Sunday, May 18, 2014

5 Steps to Overcoming Negative Thoughts While Running

It's a simple truth: Your thoughts lie. "You don't have to believe every thought that passes though your head."  This was something my mother taught me as a young girl that has helped me tremendously in life. 

I don't know where those thoughts come from or why our own thoughts can be so self-sabotaging, but recognizing that most of our negative thoughts are lies can be the difference between pushing through to the next level or giving up.

Everyone knows about runner's high and how those endorphins can make us feel on top of the world (usually, after we finish running)! But the truth is that sometimes we have runs where we feel tired, worn out, discouraged, and lacking of confidence. A lot of times it is all in our heads. So how do we overcome those negative thoughts in order to have the best run possible?

5 Steps to Overcoming Negative Thoughts While Running

1. Don't think about it, just do it. 
This may be the simplest one, but not always the easiest. Sometimes you just have to block out all thoughts and just move forward. Don't feel like going for a run today? Don't think you can survive one more interval? One more mile? Don't think about it, just do it. Move forward.

2. Evaluate your thoughts.
I saw something on Pinterest that said that the tongue should have three gatekeepers: Is it true? Is it kind? Is it necessary? I think these same three questions should be applied to the negative thoughts in your head. Most often the answers are no, no, and no. Just because you think it, doesn't mean it is true. You can do this. Keep going.

3. Replace negative thoughts with a positive mantra.
When a negative thought says "I can't do this" replace it with "I can do this, I am awesome!" I often repeat "You can do it, you rock!" (Nerdy, I know.) If you talk to yourself in a positive voice, you will start to believe it. If you are going to believe the lies in your head, at least let them be positive ones!

4. Accept that trying and failing is better than not trying at all.
And you never really fail as long as you keep trying. Not every run is going to be a great run. You are not going to PR every race. Feeling less like Kara Goucher and more like Snuffleupagus some days is probably normal (it's not just me, right?). The fact that you are out there doing it is success in itself. Think of all the people that never even try. It's our egos that tell us if we can't be great, then let's not do it at all.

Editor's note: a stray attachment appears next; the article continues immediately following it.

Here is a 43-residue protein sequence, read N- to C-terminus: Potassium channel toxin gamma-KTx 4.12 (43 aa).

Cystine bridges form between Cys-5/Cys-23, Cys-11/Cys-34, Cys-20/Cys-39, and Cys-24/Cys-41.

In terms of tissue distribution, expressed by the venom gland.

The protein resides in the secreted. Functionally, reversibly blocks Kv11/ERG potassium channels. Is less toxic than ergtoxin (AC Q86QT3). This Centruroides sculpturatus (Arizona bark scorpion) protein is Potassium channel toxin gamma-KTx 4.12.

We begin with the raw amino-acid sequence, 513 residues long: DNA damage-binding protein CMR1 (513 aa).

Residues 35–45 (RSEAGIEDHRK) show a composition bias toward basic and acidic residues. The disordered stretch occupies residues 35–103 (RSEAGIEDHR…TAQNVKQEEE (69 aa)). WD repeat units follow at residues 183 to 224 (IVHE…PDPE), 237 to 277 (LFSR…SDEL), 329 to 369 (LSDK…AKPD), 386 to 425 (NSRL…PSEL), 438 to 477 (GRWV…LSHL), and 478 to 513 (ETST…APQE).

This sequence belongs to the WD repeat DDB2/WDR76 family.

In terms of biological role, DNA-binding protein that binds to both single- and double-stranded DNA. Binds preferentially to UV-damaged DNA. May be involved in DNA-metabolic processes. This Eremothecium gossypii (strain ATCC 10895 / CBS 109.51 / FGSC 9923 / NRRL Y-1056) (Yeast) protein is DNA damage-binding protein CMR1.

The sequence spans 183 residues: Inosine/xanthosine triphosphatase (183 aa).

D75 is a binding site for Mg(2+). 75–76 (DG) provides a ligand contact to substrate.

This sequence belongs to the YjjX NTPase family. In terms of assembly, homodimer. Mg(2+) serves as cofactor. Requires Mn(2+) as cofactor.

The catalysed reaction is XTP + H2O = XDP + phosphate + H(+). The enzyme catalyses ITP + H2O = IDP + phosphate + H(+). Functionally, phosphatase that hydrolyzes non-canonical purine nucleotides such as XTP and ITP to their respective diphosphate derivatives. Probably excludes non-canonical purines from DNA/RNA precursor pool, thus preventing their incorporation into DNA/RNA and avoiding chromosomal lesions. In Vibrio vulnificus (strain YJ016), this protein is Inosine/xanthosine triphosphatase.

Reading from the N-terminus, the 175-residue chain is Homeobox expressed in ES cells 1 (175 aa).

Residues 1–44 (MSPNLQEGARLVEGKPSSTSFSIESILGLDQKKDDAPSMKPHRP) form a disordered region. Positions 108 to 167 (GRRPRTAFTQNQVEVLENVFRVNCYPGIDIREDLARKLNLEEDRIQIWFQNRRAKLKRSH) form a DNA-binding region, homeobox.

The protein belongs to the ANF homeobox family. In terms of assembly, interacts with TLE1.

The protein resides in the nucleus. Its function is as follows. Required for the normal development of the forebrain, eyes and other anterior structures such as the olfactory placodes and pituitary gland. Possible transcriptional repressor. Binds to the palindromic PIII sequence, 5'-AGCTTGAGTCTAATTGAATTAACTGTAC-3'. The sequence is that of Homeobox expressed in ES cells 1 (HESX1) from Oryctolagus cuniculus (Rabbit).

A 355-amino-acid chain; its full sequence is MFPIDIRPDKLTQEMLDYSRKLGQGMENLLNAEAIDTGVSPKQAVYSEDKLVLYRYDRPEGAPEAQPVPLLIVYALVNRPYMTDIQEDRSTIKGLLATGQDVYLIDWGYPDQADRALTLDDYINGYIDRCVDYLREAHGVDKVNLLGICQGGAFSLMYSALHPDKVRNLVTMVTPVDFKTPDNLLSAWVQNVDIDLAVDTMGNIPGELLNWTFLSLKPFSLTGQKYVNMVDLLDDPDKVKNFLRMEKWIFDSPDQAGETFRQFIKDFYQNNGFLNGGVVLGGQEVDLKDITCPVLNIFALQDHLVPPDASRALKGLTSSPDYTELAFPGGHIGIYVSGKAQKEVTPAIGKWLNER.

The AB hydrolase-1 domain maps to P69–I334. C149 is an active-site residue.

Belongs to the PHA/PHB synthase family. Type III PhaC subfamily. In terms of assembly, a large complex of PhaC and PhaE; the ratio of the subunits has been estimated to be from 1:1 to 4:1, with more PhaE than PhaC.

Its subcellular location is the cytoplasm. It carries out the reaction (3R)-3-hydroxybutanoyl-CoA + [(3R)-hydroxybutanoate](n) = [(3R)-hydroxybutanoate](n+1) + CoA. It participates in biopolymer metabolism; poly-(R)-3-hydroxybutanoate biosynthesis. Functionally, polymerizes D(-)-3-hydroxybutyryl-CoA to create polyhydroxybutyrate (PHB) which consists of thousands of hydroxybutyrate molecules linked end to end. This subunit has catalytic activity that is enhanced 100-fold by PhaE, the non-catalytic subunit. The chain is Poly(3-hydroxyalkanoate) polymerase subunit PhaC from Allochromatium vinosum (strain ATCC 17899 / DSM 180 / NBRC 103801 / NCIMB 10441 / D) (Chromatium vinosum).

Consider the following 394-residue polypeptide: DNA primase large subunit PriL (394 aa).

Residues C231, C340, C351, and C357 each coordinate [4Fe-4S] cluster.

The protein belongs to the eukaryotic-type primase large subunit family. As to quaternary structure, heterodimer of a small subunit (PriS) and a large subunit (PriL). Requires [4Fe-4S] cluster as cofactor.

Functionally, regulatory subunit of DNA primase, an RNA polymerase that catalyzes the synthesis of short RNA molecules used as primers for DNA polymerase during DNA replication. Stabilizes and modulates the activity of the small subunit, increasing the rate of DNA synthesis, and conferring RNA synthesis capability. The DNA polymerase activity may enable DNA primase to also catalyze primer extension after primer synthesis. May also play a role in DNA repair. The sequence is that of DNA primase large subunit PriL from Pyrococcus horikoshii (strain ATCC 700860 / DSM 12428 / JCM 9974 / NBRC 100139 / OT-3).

5. Listen to your body, not your mind.
Know the difference between listening to your body and listening to your mind. I never advocate running through physical pain because physical pain is a signal that something is wrong. However, running through mental pain is necessary to progress. Learn to really know the difference. As Jillian Michaels likes to say, "Get comfortable with being uncomfortable!"

How do you overcome the negative thoughts when you run?

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Keep Running,


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  1. I've been bad at the negative thoughts previously, but I'm really trying to turn this around now. At any point I feel tired or uncomfortable, I tell myself, "Push past the discomfort." I say it over and over.

    I read a very good article (unfortunately, I can't remember the source) that discussed the science behind how most fatigue felt during workouts is mental and not physical. The author commented on how athletes were pushed to their max, given a few seconds break, and then told they had to repeat the exact same thing. And they did, even though they said they were completely done and fatigued after the first trial. They were physically able to perform the same tasks (maybe at a reduced outcome) even though their brains told them they couldn't go on. So there's some kind of proof that you just need to work through the tiredness and understand what your body is telling you, not your mind.

    Great blog post.

    1. yes, it is definitely something that some of us how to work on, like we train our bodies, we train our minds!

  2. Great tips! I usually try to replace my negative thoughts with a positive mantra and break whatever I am doing into intervals. "Run the interval/mile" mindset really helps me.
    Karen @karenlovestorun

  3. If you had ever read one of my "running thoughts" posts, you will know that my thoughts are not negative...just nuts :)

  4. Ha ha. Yes, Lynda. I've read them. You're hysterical! :)

  5. I do the positive self talk thing all the time, it has gotten me through many a bad run!! Great post!

  6. I love number of 1 & 2, I always fight with number 3!

  7. I work out before my brain wakes up - that way, it cannot convince me to do anything or cannot convince me I am not good enough ;)

  8. I was just having this discussion this morning. I agree with positive affirmation but I think what people miss is they need to be practicing the affirmations regularly. Otherwise when faced with stressful stimuli they will fall back to their comfort zone which might be negative thought patterns. When positive affirmation becomes routine, it is easier to access under duress. Great tips!

  9. Love these tips! Sharing on my blog today :)

  10. You definitely nailed this post. These tips seem so easy yet they are incredibly difficult to execute! Thanks for sharing!

  11. I have always heard that exercising is a way to release Endorphins and fight against feelings of depression and the bodily chemicals that influence this. As a wheelchair bound person, I have to work a lot harder to get up to enough physical activity to produce results. Recently, I have been stressed out and depressed by my life situation right now. It would be great to find some exercises that are vigorous enough for me to produce those anti-stress mechanisms and promote positive thoughts.


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